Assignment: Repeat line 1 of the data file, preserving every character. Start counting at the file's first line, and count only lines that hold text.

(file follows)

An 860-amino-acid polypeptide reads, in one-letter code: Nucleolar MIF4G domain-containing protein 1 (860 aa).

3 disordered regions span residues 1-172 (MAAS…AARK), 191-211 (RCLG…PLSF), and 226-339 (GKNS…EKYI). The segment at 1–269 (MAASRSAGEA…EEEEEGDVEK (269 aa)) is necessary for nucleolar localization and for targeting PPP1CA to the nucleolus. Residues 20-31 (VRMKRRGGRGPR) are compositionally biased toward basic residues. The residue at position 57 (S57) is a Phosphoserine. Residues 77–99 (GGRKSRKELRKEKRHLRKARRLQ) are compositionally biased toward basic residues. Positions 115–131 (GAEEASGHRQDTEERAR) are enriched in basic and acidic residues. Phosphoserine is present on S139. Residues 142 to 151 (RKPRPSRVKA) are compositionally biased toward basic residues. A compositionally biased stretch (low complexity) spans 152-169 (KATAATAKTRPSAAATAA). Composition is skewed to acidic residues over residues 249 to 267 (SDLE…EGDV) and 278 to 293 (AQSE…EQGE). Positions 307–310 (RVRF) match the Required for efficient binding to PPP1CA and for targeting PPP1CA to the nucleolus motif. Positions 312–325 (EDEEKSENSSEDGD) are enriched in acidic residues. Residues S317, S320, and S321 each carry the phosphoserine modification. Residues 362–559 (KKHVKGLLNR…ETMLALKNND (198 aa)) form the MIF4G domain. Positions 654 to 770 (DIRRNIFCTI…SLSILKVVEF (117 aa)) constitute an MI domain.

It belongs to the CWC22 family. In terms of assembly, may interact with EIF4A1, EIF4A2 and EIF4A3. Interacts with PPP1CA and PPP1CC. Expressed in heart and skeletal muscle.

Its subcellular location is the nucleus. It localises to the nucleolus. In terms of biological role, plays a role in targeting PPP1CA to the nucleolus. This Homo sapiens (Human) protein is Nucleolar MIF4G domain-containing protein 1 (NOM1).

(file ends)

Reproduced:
An 860-amino-acid polypeptide reads, in one-letter code: Nucleolar MIF4G domain-containing protein 1 (860 aa).